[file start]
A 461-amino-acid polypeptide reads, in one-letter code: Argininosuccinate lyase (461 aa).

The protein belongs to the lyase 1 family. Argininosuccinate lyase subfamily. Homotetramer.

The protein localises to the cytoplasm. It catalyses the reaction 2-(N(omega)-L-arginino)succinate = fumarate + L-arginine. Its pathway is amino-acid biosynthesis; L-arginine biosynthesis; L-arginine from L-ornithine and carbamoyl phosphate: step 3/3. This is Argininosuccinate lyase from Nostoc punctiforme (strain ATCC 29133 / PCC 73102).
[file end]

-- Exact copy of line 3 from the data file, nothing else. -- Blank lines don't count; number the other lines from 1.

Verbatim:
The protein localises to the cytoplasm. It catalyses the reaction 2-(N(omega)-L-arginino)succinate = fumarate + L-arginine. Its pathway is amino-acid biosynthesis; L-arginine biosynthesis; L-arginine from L-ornithine and carbamoyl phosphate: step 3/3. This is Argininosuccinate lyase from Nostoc punctiforme (strain ATCC 29133 / PCC 73102).